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BioImage Licenses Assay Tech to Merck; Signs Drug-Profiling Deal With Organon

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For a company whose original aim was internal drug discovery, BioImage sure has the makings of a major tools provider for drug screening — a posture solidified by two major deals inked last week.

BioImage, headquartered in Denmark, announced on Sept. 7 that it had signed a research agreement with drug maker Organon, in which BioImage will profile certain Organon compounds at its Copenhagen research facility using a series of its Redistribution fluorescence cell-based assays.

And earlier this week, BioImage granted Merck “the freedom to use BioImage’s Redistribution technology in its drug discovery research.”

Financial terms were not disclosed for either deal. However, BioImage plans to add revenue from the collaborations to recent venture capital raised to help support the private company’s internal drug discovery business, according to Len Pagliaro, BioImage’s vice president of business development.

Calls to Organon and Merck were not returned in time for this publication.

BioImage, which was originally spun out from pharmaceutical firm Novo Nordisk, was going to be strictly focused on drug discovery, said Pagliaro. “We didn’t originally start out with a business model of selling assays at all,” he said. “Our business model was to have this core technology, and to use it to do drug discovery. At the same time, we didn’t want to become a CRO.”

Pagliaro added that several companies approached BioImage but “weren’t ready to buy assays because two or three years ago the instruments weren’t really out.”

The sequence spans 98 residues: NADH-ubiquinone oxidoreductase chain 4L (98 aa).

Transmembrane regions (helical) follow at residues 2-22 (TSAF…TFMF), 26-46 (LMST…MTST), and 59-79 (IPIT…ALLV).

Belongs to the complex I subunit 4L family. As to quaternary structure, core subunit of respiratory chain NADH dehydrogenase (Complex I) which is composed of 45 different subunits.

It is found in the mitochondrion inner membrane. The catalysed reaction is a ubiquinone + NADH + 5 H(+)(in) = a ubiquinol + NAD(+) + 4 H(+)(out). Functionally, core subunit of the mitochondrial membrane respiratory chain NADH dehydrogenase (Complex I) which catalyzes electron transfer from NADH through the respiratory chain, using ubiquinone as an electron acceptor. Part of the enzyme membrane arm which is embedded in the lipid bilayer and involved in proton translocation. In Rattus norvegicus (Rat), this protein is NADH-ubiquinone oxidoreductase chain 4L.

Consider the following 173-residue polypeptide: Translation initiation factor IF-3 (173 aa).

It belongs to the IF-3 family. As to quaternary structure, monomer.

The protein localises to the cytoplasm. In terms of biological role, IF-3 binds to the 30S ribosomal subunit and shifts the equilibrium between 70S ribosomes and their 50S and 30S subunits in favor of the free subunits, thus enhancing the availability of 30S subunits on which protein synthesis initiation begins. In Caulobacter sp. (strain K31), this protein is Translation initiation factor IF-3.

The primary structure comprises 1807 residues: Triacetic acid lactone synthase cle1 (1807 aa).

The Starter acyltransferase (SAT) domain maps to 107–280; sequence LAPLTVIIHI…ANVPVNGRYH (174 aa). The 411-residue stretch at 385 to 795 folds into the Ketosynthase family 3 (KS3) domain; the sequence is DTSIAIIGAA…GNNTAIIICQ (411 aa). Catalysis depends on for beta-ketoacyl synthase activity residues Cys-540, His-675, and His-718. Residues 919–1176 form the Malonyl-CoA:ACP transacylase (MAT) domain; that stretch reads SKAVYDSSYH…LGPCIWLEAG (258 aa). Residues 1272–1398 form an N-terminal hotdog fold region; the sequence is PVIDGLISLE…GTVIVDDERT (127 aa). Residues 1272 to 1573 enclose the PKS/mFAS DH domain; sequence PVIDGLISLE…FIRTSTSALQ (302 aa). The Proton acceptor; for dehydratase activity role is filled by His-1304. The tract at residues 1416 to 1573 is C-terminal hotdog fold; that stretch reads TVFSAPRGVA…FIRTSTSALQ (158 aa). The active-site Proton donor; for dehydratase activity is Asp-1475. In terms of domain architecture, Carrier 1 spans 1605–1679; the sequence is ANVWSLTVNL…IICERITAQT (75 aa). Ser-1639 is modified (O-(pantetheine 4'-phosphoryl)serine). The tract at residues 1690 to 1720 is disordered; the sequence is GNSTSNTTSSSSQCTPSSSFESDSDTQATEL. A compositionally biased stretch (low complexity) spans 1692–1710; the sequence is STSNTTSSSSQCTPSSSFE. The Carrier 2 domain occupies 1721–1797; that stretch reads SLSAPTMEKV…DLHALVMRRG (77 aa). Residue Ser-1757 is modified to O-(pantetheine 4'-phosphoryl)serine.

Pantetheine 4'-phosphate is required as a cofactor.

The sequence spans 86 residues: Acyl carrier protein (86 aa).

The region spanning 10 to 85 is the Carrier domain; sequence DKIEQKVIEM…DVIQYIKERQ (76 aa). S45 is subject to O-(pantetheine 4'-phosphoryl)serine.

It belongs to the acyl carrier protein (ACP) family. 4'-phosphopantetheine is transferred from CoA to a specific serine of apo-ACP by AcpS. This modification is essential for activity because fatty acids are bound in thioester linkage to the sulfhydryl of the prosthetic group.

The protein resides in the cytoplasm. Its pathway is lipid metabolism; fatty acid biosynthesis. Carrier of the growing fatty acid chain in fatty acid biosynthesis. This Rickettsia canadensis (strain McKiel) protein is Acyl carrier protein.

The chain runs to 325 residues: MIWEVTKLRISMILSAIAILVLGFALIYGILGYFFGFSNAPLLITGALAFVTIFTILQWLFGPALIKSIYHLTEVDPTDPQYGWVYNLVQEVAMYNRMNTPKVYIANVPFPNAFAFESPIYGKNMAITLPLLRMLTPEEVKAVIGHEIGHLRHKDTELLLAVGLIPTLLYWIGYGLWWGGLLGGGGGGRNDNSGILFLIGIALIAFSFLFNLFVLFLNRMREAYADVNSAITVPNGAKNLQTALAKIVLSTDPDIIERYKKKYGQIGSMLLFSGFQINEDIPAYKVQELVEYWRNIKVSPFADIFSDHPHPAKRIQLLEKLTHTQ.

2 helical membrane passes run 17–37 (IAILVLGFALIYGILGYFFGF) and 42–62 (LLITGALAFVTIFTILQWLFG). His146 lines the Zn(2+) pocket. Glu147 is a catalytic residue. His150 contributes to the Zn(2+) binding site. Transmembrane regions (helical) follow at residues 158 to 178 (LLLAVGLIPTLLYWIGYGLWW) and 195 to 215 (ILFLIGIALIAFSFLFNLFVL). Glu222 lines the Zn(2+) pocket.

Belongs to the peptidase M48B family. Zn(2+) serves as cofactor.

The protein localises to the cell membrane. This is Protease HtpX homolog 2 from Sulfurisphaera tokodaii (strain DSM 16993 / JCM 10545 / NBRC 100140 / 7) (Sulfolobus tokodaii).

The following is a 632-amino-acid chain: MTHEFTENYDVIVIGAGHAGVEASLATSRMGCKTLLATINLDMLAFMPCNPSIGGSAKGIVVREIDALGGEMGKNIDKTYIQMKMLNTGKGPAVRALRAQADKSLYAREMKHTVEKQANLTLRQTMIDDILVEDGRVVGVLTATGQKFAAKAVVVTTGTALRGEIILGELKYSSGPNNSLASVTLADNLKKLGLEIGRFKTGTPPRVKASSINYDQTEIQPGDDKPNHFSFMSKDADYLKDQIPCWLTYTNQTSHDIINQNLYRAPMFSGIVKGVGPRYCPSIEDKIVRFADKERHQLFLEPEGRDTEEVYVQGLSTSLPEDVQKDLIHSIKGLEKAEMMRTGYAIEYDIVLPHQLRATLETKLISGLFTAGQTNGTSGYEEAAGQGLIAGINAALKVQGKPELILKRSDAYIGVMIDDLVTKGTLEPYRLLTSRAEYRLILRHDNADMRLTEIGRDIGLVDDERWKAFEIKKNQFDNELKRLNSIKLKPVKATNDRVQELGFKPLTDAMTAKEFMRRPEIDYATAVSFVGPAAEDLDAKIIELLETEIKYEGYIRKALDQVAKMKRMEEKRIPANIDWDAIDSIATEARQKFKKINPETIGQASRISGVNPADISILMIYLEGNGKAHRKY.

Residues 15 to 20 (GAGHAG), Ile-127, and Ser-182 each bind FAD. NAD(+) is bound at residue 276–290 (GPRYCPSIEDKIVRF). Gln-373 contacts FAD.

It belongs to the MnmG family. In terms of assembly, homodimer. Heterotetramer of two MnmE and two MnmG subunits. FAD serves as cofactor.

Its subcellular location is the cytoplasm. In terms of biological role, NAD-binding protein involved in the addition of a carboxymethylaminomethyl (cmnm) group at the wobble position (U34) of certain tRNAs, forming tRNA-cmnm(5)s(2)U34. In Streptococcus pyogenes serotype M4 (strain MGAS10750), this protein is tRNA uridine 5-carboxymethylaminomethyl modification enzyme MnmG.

Instead, BioImage decided to do some profiling in house on a fee-for-service basis as a first step toward collaborating with drug-discovery companies. The instrumentation now exists, and Pagliaro said many companies license BioImage’s assays for their own use.

“Our biggest source of revenue currently is from licensing the technology,” Pagliaro told Inside BioAssays. “Fee for service is growing, and it’s growing pretty quickly, but it’s still not at the same place.”

As many small, privately owned drug-discovery companies are aware, drug development is expensive. And a plethora of companies continue to try to support the financial burden of drug discovery with assay tools or instrumentation platforms that can generate revenue. Of course, come NDA time, it certainly doesn’t hurt if the efficacy of the compound is supported by data from well-validated, widely used cellular assays.

BioImage certainly fits this profile, as the intellectual property it owns related to Redistribution covers most assays that investigate the translocation of proteins in cells using GFP, one of the most widely used fluorescent markers in cell biology.

Currently, BioImage’s drug-discovery programs focus on inflammation and oncology. None of these programs have made significant headway; the company sporadically parses out announcements to update progress in this area.